Next, make yourself a set of handles from an old pair of slip joint pliers, which requires you to machine a slot in both sides of the mold block & removing some metal from the jaws of the pliers so when closed it holds the mold block halves perfectly together... The tap & drill the mold block & affix your pliers with a set screw or two.

Once finished, you can (go outside) smelt some dry lead (again, melting metals plus water equals bad things) & make your own lead slugs, as an aluminum mold block will withstand molten lead easily.

Every 10 seconds to a few minutes (depending on the thickness of the slugs) you can pop the slug out, give the aluminum (in the open position) a 30 second break (or less with a fan) to cool & cast another.

Once your slugs are complete, put them into a hollowed wood holder in your bench drill press' vice & use a properly sized drill bit to hollow out the pellet, which provides more push with less tail weight.

Just remember when shooting lead slugs out of a barrel (or any slug for the matter) it never hurts to grease the outer edges with machine grease (Moly grease actually is the best). Less friction=less drag=more velocity=higher energy transfer to the target=more destruction pics for us!

Hope this wasn't too strung out, & it sounds more complicated than it really is. The toughest part is machining the steel, but any steel, heck even brass would work for the skeletal mold, so long as it melts a couple hundred degrees higher than aluminum (which is virtually anything minus copper, it's close.)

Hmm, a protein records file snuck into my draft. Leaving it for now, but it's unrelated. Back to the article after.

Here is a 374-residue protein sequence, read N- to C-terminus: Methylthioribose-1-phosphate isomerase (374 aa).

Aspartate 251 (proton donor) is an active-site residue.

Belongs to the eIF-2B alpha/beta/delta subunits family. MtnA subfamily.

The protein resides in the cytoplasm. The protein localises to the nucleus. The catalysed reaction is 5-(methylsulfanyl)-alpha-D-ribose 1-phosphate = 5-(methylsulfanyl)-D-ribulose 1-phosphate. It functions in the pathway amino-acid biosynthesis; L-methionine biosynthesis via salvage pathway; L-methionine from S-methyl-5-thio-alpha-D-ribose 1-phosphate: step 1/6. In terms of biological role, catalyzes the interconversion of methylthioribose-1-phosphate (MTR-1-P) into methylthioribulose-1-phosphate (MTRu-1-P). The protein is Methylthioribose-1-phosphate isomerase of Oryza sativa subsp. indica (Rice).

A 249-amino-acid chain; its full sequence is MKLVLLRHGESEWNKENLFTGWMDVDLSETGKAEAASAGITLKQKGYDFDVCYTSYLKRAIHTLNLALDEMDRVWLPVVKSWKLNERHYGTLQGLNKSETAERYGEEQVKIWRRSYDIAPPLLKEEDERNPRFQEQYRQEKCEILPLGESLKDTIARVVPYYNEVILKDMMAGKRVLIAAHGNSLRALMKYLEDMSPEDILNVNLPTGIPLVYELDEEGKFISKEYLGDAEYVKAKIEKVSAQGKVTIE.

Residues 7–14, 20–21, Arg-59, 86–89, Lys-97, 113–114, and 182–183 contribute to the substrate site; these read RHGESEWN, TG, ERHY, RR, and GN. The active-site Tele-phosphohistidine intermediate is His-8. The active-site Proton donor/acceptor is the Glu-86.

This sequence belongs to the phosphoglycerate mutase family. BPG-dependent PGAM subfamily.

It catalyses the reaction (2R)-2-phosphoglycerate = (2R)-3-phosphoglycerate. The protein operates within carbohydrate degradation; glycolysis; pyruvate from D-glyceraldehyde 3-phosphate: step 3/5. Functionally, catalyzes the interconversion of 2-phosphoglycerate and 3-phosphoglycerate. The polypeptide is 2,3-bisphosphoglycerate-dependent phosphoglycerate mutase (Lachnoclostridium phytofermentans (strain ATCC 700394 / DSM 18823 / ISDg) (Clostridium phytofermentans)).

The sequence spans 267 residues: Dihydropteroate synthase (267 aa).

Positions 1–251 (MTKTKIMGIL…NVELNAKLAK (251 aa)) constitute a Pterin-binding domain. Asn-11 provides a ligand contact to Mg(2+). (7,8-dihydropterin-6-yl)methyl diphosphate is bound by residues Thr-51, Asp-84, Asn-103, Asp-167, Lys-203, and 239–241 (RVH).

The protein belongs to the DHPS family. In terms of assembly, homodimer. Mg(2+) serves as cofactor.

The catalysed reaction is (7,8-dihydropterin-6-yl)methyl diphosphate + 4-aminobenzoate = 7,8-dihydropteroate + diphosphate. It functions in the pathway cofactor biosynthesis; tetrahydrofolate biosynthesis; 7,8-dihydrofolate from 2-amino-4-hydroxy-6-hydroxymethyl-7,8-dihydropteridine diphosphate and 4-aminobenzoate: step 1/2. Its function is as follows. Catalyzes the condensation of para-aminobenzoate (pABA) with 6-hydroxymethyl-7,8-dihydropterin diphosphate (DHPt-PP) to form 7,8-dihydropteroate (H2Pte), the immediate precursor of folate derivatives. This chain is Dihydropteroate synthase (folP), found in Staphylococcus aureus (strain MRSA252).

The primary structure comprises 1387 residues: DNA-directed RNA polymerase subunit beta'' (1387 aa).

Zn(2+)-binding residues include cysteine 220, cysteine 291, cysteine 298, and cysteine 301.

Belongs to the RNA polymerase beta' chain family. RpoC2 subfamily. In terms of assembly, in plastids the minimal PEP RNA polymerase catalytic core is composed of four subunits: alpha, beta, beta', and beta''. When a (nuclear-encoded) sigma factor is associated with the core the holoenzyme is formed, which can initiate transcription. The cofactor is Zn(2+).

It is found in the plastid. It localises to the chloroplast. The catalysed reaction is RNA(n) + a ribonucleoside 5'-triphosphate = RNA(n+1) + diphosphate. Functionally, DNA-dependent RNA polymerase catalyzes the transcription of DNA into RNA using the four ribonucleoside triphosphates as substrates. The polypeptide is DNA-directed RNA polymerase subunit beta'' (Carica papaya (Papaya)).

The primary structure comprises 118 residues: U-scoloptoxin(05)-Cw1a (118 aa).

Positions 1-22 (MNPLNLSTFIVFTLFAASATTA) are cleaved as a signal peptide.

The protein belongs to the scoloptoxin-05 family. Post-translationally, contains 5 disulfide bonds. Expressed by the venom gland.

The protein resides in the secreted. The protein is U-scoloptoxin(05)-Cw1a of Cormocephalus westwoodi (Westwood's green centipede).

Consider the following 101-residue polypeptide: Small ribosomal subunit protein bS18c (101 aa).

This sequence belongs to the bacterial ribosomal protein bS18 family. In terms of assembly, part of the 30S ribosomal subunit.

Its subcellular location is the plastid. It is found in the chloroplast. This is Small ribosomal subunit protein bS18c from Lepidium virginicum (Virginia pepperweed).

Hope this helps!

-James

P.S. Yes, skirts provide rear stability & the domed point provides less wind resistance while providing a smooth domed top for the wind to slide over, giving more stability.
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Unread postAuthor: john bunsenburner » Tue Jun 09, 2009 1:00 pm

hmm, im having a bit of an idea here:

if i made a dart, fully out of lead that has finns that instead or strait are angled in one way so that the blow-by would make the dart spin extremly fast providing stability while there will be no sharp edges ect. I am not sure how will this would work with longer distances, but for shor distance this should be very accurate. Remembre I am using only a 5mm bore, GGDT predicted the 250m/s for a projectile that has a weight of 0.7g, the weight of a pellet according to the internet. Really I assume the oly way to find out is to try.
What do you think rag?

At jay: Thanks for that, I know it would work well however making a molds for pellets is not my problem it is making a projectile that fulfills my needs, THEN you can help me with the mold. If I am goign to use pellets I might as well buy them. Also I have a waste vegtable oil plan that i'v been planning ot bilt for a while, so melting metal is not a problem. Last but nto least, I am sure that molten alli wouldn't really cause copper to deform too much after all it does have a fairly high melting point compared to alli.
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Unread postAuthor: jeepkahn » Tue Jun 09, 2009 1:29 pm